Ethanol Blog

Biodiesel Industry Makes Push for tax Credit

Todd Neeley
By  Todd Neeley , DTN Staff Reporter
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Nearly 100 representatives of the biodiesel industry are making their case with federal lawmakers this week to reinstate the biodiesel tax credit that expired in December 2016, during a planned fly-in to Washington, D.C.

There are attempts underway to reinstate the tax credit.

Sen. Charles Grassley, R-Iowa, told reporters on Nov. 15 that he filed amendments to the Senate tax bill to restart the biodiesel tax credit. However, Senate Republicans have indicated energy extenders are not expected to be part of comprehensive tax reform, but may instead be part of a separate extenders package.

The National Association of Convenience Stores has asked for a phase out of the tax credit.

In a Nov. 17 letter to U.S. Senate Finance Chairman Orrin Hatch, R-Utah, and ranking member Ron Wyden, D-Oregon, NACS Government Relations Director Paige Anderson said the tax credit has served its purpose of "incentivizing the use of biofuel in the nation's fuel supply." The NACS called for a five-year phase-out of the credit.

Grassley and others have called for converting the credit to a producers tax credit.

The NACS asked the committee to enact a short extension of the blenders' credit along with a phase out.

Both chambers of Congress are debating tax bills this week, ahead of the expected release of the latest renewable volume obligations in the Renewable Fuel Standard.

For years the biodiesel industry has fought the U.S. Environmental Protection Agency tooth and nail to set the volumes for biomass-based diesel higher. In addition, the industry has faced the frequent expiration of the $1 blenders credit. The loss of that credit in previous years has led to the closure of biodiesel plants and lost jobs.

In addition, the biodiesel industry has had to compete with biodiesel imports from Argentina and Indonesia, prompting the U.S. government to place anti-dumping duties on such imports.

"In meetings with their elected officials, NBB (National Biodiesel Board) members can share firsthand their experiences of operating in such an unstable business environment where the intermittent nature of the credit stymies investments," according to a news release from the NBB.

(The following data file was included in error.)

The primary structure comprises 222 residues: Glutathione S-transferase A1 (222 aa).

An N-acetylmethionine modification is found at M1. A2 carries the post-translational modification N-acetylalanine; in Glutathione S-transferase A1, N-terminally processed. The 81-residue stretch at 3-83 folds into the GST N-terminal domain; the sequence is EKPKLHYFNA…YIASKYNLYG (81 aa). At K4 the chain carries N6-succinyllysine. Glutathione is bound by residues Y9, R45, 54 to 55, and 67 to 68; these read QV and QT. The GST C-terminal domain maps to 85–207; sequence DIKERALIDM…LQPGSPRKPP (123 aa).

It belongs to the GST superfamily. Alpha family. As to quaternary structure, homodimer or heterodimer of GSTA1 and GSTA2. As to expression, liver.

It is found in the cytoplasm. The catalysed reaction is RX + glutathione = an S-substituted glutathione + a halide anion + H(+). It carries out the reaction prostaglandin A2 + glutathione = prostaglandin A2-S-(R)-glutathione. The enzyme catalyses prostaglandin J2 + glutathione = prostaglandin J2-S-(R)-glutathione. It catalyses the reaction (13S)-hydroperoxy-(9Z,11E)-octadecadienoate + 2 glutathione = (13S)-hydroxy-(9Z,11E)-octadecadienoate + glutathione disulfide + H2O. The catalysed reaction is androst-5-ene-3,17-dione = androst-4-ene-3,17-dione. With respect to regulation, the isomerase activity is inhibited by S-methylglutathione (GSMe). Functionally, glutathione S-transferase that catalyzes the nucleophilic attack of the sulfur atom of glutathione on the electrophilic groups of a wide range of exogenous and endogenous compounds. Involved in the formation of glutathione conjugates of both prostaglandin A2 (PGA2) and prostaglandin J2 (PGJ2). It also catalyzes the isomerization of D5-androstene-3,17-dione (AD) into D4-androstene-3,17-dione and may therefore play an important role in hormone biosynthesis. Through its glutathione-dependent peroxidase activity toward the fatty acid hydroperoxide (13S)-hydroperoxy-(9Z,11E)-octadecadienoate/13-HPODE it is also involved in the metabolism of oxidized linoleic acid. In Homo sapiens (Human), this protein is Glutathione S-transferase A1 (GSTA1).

"Additionally, NBB members will discuss the results of a new survey conducted with 1,000 registered voters nationwide. The survey found that 82% of registered voters support a federal tax incentive. The same percentage of people polled expressed support for a national Renewable Fuel Standard."

Doug Whitehead, chief operating officer of the NBB, said the event is timely.

"This fly-in couldn't come at a better time, given the many federal policy priorities affecting the biodiesel industry," he said in a news release. "With the RFS volumes expected this week, reinstating the biodiesel tax credit is the next big policy issue we need to tackle to stabilize the business environment in which our industry is forced to operate."

Since the EPA's July proposal that called for no growth in biomass-based diesel volumes was released, the NBB has been pushing for the agency to bump up those volumes to match industry production capacity.

"Investors are unwilling to expand capacity if there's no signal of growth in the program," NBB said in a news release. "The July proposal offered up a reduction in advanced biofuels (of which biodiesel fills roughly 90%) and a flat line of biomass-based diesel—neither being growth."

In a letter to President Donald Trump in recent weeks, members of the NBB governing board called for at least 4.75 billion gallons for advanced biofuels for 2018 and at least 2.5 billion gallons for biomass-based diesel for 2019. EPA has proposed 4.24 billion gallons and 2.5 billion gallons, respectively.

After reports surfaced in October that the EPA was considering a further reduction in RFS volumes, an outcry from Midwest lawmakers and others led EPA Administrator Scott Pruitt to withdraw the proposal. Pruitt said the agency would set the biomass-based diesel number to at least 2.1 billion gallons as proposed. The agency also has proposed setting the advanced biofuels number at 4.24 billion gallons.

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